Have you ever noticed that Sweet drinks generally taste sweeter if you drink them right after drinking something that is less sweet? Or that you are less confident when everyone around you seems to be a rockstar?
That is the contrast effect at work. Contrast effect is an unconscious bias that happens when two things are judged in comparison to one another, instead of being assessed individually. Our perception is altered once we start to compare things to one another. We tend to judge them relative to each other rather than on their own merit.
Consider this image of a multicolored cube. The arrows are pointing to what appears to be a yellow square and a brown square. But when the other colors are removed, it’s clear that both colors are the same. Now that you know that you can surely see that the two colors are the same when you look back at them in comparison to the other colors, right? No. Your brain cannot separate the individual squares from those around them.
(I learned this from Dan Ariely’s 2008 TED Talk, Are we in control of our own decisions?
which is worth the watch!)
Visual perception is not the only thing the contrast effect can skew. A teacher might grade a mediocre essay more harshly after reading an outstanding essay. A 5’10’ tall man standing next to a man who is 6’6” will seem short but he appears tall standing next to a 5’0’ man. A reduced price looks much cheaper than it actually is only because the cancelled original price tag is still clearly visible. Or assume you just decided to buy a new suit. A smart salesperson might show you an expensive tie that goes nicely with the suit. Compared to the price of the suit, the tie does not seem too expensive, but without that comparison, you might not even consider buying such an expensive tie.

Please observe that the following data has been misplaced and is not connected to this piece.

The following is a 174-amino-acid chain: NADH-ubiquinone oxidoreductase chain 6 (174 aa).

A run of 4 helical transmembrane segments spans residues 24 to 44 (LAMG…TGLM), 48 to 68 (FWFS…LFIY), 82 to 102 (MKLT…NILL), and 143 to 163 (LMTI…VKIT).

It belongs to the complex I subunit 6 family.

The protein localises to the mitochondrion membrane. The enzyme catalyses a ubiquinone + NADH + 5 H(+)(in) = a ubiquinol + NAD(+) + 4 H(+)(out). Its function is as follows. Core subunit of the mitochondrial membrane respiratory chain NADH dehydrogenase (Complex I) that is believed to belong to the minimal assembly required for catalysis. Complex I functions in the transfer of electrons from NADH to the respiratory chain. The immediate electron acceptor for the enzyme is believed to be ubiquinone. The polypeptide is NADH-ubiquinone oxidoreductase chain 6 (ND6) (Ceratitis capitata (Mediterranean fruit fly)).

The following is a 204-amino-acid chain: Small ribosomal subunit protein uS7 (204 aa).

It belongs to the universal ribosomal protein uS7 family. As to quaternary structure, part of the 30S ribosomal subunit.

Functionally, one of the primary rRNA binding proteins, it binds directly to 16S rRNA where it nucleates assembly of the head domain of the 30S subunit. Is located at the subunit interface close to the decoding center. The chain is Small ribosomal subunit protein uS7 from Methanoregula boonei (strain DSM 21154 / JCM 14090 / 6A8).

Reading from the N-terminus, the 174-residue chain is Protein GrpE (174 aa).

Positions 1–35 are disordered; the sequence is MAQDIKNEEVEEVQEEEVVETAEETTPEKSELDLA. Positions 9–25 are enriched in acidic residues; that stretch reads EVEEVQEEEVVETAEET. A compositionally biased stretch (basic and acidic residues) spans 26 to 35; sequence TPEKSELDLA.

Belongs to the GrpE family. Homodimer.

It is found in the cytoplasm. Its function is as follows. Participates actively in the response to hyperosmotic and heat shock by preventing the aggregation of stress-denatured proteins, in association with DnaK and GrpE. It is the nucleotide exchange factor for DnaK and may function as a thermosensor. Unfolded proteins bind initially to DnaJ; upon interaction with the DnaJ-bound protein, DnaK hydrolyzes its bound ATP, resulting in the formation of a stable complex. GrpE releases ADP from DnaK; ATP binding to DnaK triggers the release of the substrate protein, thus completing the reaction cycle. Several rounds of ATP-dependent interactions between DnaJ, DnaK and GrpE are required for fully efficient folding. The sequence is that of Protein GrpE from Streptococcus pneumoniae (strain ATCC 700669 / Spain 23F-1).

In recruiting and hiring, the contrast effect works exactly the same way. It’s human nature to assess candidates compared to others rather than taking the time to evaluate each candidate on their skills, expertise, and experience. The brain – in its attempt to efficiently move things from the inbox to the outbox – judges each candidate in comparison to those evaluated before and after. The result: weaker candidates may look stronger than they really are, and the person with the best qualifications may be overlooked.
There a two types of contrast effect:
Positive contrast effects. A positive contrast effect occurs when something is perceived as better than it would usually be perceived, because it’s compared to something worse. For example, people tend to feel more physically attractive after they look at pictures of people who are relatively unattractive.
Negative contrast effects. A negative contrast effect occurs when something is perceived as worse than it would usually be perceived, because it’s compared to something better. Students often feel less confident in their abilities when they’re in a class of high-performing students. This is an example of a related social phenomenon called the big-fish-little-pond effect (BFLPE).
To reduce the degree to which you are influenced by the contrast effect, you have to first identify it at work and then break the connection between what you’re trying to evaluate and the comparisons against it.
For example, if you’re trying to evaluate the price of a product, you want to separate it from the comparison products and judge it on its own selling points. There are a few ways to do this:
· Increase the time and space between the options. Don’t evaluate one choice right after another. Space them out.
· Add more options. A wider variety of choices can decrease the amount of contrast you notice between fewer choices.
· Identify the most important features, benefits, or characteristics to you. When you clearly define that, the irrelevant aspects become less compelling.
Obviously, if you’re the one doing the selling, understanding the contrast effect can give you a big advantage.